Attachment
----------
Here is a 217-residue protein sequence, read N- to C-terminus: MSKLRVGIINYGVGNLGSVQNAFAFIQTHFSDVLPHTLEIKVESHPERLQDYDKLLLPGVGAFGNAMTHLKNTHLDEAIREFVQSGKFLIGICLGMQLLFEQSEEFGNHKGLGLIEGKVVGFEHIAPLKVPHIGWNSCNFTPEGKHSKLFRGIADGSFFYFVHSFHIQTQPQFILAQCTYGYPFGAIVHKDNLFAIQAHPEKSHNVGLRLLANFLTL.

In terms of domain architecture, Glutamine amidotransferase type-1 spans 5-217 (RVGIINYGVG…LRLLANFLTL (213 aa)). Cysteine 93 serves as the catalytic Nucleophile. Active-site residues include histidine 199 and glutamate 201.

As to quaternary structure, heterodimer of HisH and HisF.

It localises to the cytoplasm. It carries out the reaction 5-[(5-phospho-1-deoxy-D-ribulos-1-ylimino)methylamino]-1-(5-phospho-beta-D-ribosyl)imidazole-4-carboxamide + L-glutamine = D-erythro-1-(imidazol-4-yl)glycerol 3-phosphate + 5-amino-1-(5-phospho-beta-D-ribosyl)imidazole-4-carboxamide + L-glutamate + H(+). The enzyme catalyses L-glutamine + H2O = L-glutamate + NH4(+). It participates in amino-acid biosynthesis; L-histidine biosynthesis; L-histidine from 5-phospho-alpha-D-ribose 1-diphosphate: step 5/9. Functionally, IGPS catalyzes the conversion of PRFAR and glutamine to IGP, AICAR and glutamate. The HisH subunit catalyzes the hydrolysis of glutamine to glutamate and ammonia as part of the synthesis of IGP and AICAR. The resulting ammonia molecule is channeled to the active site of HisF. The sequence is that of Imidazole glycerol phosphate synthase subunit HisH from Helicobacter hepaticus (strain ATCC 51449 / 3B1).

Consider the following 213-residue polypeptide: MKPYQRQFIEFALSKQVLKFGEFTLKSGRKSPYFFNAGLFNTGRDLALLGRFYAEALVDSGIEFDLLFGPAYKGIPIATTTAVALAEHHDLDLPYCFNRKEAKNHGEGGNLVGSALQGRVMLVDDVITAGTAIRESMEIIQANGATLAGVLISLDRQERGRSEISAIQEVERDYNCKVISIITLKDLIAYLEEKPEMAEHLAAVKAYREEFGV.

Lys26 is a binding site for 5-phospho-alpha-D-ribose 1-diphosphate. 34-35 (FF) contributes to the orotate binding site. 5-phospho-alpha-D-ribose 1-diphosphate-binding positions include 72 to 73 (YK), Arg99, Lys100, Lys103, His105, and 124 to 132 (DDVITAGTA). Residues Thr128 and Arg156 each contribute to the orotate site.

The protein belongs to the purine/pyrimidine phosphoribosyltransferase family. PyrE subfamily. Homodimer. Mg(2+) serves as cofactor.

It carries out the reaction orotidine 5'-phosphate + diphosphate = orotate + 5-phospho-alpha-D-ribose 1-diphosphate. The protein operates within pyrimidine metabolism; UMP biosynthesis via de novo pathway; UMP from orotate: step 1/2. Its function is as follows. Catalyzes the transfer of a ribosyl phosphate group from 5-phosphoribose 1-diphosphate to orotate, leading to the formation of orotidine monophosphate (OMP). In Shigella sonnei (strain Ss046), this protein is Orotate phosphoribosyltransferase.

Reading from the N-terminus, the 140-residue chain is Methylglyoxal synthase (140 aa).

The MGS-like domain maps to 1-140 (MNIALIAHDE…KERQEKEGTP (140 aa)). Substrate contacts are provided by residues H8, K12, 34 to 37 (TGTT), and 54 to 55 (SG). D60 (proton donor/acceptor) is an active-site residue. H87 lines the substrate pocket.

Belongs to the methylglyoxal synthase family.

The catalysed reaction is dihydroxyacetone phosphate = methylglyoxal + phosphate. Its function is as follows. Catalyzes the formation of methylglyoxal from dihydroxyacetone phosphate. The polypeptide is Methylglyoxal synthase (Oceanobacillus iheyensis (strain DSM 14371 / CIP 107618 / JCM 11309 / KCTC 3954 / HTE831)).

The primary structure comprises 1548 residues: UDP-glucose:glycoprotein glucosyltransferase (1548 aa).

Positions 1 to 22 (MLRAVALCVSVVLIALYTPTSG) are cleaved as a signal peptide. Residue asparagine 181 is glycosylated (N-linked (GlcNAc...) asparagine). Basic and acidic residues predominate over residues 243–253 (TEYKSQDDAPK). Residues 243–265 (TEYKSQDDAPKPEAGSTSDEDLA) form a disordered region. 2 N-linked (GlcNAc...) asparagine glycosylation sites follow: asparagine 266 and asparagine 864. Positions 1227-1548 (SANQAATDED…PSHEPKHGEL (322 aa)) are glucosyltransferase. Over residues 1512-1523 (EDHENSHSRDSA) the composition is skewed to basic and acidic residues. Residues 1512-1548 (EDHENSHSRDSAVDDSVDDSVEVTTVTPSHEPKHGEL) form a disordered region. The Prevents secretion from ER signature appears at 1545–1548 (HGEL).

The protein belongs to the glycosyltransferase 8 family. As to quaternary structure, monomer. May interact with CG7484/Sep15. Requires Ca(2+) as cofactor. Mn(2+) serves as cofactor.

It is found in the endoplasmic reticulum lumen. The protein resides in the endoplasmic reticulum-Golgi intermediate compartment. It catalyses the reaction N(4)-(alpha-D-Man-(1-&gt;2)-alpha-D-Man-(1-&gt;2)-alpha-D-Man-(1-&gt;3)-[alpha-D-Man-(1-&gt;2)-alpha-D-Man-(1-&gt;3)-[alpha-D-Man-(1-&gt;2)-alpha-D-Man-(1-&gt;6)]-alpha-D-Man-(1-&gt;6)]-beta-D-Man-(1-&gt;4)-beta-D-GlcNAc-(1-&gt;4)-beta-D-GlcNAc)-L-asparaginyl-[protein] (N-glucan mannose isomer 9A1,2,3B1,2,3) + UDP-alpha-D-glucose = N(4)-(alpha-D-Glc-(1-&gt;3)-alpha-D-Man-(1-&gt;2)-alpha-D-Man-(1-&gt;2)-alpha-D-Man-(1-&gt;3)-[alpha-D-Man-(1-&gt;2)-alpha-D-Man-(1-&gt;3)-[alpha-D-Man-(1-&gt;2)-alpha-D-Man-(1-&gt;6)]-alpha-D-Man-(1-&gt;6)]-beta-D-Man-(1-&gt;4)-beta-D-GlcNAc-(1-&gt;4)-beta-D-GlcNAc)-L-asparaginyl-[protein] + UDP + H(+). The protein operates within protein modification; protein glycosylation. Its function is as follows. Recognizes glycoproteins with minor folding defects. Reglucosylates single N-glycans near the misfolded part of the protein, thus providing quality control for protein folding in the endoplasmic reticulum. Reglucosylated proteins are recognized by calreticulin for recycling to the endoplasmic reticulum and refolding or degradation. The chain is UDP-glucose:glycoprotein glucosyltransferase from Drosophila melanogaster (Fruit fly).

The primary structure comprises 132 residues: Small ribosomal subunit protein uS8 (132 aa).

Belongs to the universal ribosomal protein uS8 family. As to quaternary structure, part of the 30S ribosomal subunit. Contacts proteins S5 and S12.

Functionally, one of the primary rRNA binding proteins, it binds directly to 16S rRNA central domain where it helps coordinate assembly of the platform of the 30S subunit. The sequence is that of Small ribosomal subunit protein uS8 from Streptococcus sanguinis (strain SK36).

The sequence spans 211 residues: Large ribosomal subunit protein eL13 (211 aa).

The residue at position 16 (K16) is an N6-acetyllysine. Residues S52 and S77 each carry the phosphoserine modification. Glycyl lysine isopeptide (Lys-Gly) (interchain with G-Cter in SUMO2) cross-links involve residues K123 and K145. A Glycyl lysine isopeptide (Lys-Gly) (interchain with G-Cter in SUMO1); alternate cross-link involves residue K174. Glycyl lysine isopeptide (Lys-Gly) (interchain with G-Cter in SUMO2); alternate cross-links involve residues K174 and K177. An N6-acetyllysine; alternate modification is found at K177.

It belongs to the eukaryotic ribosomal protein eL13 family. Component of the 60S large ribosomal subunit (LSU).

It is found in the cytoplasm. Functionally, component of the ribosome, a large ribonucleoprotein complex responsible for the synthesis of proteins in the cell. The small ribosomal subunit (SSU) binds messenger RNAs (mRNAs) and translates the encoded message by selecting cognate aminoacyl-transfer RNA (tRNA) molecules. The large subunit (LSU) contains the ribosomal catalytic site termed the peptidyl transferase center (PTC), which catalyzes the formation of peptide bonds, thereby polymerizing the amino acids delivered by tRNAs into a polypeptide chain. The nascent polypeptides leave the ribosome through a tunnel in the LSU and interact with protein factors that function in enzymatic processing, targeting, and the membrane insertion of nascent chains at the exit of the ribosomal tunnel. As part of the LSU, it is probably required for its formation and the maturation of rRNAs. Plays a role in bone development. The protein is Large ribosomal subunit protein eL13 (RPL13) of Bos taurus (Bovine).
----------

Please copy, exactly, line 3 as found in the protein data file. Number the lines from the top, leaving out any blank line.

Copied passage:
As to quaternary structure, heterodimer of HisH and HisF.